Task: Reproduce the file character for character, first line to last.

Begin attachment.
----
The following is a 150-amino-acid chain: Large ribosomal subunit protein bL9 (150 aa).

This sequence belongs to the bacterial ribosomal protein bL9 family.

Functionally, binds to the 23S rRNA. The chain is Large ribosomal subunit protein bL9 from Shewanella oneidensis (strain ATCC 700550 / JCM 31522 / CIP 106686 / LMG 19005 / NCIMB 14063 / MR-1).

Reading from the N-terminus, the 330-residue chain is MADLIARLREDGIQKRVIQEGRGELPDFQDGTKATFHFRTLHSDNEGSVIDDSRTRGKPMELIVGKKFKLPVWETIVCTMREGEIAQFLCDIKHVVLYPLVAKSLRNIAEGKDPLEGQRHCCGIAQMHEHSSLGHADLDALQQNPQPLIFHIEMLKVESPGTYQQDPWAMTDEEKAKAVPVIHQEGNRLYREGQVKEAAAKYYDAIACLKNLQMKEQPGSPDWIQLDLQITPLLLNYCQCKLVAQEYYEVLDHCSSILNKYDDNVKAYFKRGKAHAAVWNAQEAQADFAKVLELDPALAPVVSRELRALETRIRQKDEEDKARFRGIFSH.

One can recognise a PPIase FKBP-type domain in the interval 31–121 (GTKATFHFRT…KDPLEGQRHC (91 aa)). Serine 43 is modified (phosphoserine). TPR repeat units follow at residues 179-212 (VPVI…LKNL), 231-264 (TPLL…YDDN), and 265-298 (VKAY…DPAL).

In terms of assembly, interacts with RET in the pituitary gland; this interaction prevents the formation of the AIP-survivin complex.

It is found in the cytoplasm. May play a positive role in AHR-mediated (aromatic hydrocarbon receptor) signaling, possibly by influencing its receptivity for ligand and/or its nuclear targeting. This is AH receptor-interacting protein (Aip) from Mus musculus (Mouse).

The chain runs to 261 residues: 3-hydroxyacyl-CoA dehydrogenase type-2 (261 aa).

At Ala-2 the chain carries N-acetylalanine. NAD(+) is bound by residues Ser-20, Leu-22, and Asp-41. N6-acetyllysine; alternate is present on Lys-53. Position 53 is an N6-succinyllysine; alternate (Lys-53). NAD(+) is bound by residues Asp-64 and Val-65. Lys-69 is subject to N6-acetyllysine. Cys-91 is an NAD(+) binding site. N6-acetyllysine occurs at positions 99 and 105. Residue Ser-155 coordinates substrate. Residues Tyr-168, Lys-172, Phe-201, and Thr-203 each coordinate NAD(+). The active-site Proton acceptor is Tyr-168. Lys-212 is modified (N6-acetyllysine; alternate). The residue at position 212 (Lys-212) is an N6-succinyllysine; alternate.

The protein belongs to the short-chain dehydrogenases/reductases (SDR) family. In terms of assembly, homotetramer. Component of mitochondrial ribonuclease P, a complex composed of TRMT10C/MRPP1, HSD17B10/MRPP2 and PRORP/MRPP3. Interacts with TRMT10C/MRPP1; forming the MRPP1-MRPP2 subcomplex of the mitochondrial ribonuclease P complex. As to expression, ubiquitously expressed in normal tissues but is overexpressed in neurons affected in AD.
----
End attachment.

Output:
The following is a 150-amino-acid chain: Large ribosomal subunit protein bL9 (150 aa).

This sequence belongs to the bacterial ribosomal protein bL9 family.

Functionally, binds to the 23S rRNA. The chain is Large ribosomal subunit protein bL9 from Shewanella oneidensis (strain ATCC 700550 / JCM 31522 / CIP 106686 / LMG 19005 / NCIMB 14063 / MR-1).

Reading from the N-terminus, the 330-residue chain is MADLIARLREDGIQKRVIQEGRGELPDFQDGTKATFHFRTLHSDNEGSVIDDSRTRGKPMELIVGKKFKLPVWETIVCTMREGEIAQFLCDIKHVVLYPLVAKSLRNIAEGKDPLEGQRHCCGIAQMHEHSSLGHADLDALQQNPQPLIFHIEMLKVESPGTYQQDPWAMTDEEKAKAVPVIHQEGNRLYREGQVKEAAAKYYDAIACLKNLQMKEQPGSPDWIQLDLQITPLLLNYCQCKLVAQEYYEVLDHCSSILNKYDDNVKAYFKRGKAHAAVWNAQEAQADFAKVLELDPALAPVVSRELRALETRIRQKDEEDKARFRGIFSH.

One can recognise a PPIase FKBP-type domain in the interval 31–121 (GTKATFHFRT…KDPLEGQRHC (91 aa)). Serine 43 is modified (phosphoserine). TPR repeat units follow at residues 179-212 (VPVI…LKNL), 231-264 (TPLL…YDDN), and 265-298 (VKAY…DPAL).

In terms of assembly, interacts with RET in the pituitary gland; this interaction prevents the formation of the AIP-survivin complex.

It is found in the cytoplasm. May play a positive role in AHR-mediated (aromatic hydrocarbon receptor) signaling, possibly by influencing its receptivity for ligand and/or its nuclear targeting. This is AH receptor-interacting protein (Aip) from Mus musculus (Mouse).

The chain runs to 261 residues: 3-hydroxyacyl-CoA dehydrogenase type-2 (261 aa).

At Ala-2 the chain carries N-acetylalanine. NAD(+) is bound by residues Ser-20, Leu-22, and Asp-41. N6-acetyllysine; alternate is present on Lys-53. Position 53 is an N6-succinyllysine; alternate (Lys-53). NAD(+) is bound by residues Asp-64 and Val-65. Lys-69 is subject to N6-acetyllysine. Cys-91 is an NAD(+) binding site. N6-acetyllysine occurs at positions 99 and 105. Residue Ser-155 coordinates substrate. Residues Tyr-168, Lys-172, Phe-201, and Thr-203 each coordinate NAD(+). The active-site Proton acceptor is Tyr-168. Lys-212 is modified (N6-acetyllysine; alternate). The residue at position 212 (Lys-212) is an N6-succinyllysine; alternate.

The protein belongs to the short-chain dehydrogenases/reductases (SDR) family. In terms of assembly, homotetramer. Component of mitochondrial ribonuclease P, a complex composed of TRMT10C/MRPP1, HSD17B10/MRPP2 and PRORP/MRPP3. Interacts with TRMT10C/MRPP1; forming the MRPP1-MRPP2 subcomplex of the mitochondrial ribonuclease P complex. As to expression, ubiquitously expressed in normal tissues but is overexpressed in neurons affected in AD.